- the location of the customer’s fixed land line through which the service is supplied to him
- other commercially relevant information (for example, product coding information which electronically links the sale to a particular jurisdiction)
Once you have 2 pieces of non-contradictory evidence that is all you need and you don’t need to collect any further supporting evidence. This is the case even if, for example, you obtain a third piece of evidence which happens to contradict the other 2 pieces of information. You must keep VAT MOSS records for a period of 10 years from 31 December of the year during which the transaction was carried out.
For an online service paid with credit cards, like PythonAnywhere, the only “pieces of evidence” we can reasonably collect are your billing address and your IP address.
So, our nice simple checkout process had to grow another wart. When someone signs up, we have to look at their IP address. We then compare this with a GeoIP database to get a country. When we have both that and their billing address, we have to check them:
- If neither the billing address nor the IP address is in the EU, we’re fine – continue as normal.
- If either the billing address or the IP address is in the EU, then:
- If they match, we’re OK.
- If they don’t match, we cannot set up the subscription. There is quite literally nothing we can do, because we don’t know enough about the customer to work out how much VAT to charge them.
We’ve set things up so that when someone is blocked due to a location mismatch like that, we show the user an apologetic page, and the PythonAnywhere staff get an email so that we can talk to the customer and try to work something out. But this is a crazy situation:
- If you’re a British developer with a UK credit card, currently on a business trip to Germany, then you can’t sign up for PythonAnywhere. This does little good for the free movement of goods and services across the EU.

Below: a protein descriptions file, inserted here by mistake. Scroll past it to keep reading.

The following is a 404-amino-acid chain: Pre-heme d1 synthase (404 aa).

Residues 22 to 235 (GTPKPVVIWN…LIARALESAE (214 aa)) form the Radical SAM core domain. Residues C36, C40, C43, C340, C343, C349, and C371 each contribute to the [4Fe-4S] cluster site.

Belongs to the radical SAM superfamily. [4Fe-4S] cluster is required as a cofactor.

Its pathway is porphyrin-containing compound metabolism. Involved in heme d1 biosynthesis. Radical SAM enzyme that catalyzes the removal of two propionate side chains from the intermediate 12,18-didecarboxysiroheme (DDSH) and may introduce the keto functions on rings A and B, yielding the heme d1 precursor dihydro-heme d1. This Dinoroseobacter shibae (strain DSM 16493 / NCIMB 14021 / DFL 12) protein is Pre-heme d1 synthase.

- If you’re an American visiting the UK and want to sign up for our service, you’re equally out of luck. This doesn’t help the EU’s trade balance much.
- If you’re an Italian developer who’s moved to Portugal, you can’t sign up for PythonAnywhere until you have a new Portuguese credit card. This makes movement of people within the EU harder.
As far as we can tell there’s no other way to implement the rules in a manner consistent with the guidelines. This sucks.
And it’s not all. Now we need to deal with change…
“Time changes everything except something within us which is always surprised by change.”
- Thomas Hardy
VAT rates change (normally upwards). When you’re only dealing with one country’s VAT rate, this is pretty rare; maybe once every few years, so as long as you’ve put it in a constant somewhere and you’re willing to update your system when it changes, you’re fine. But if you’re dealing with 28 countries, it becomes something you need to plan for happening pretty frequently, and it has to be stored in data somewhere.
So, we added an extra
valid_from field to our table of VAT rates. Now, when we look up the VAT rate, we plug today’s date into the query to make sure that we’ve got the right VAT rate for this country today. (If you’re wondering why we didn’t just set things up with a simple country-rate mapping that would be updated at the precise point when the VAT rate changed, read on.)
No big deal, right? Well, perhaps not, but it’s all extra work. And of course we now need to check a PDF on display in the bottom of a locked filing cabinet stuck in a disused lavatory with a sign on the door saying “Beware of the Leopard” to see when it changes. We’re hoping a solid API for this will crop up somewhere – though there are obviously regulatory issues there, because we’re responsible for making sure we use the right rate, and we can’t push that responsibility off to someone else. The API would need to be provided by someone we were 100% sure would keep it updated at least as well as we would ourselves – so, for example, a volunteer-led project would be unlikely to be enough.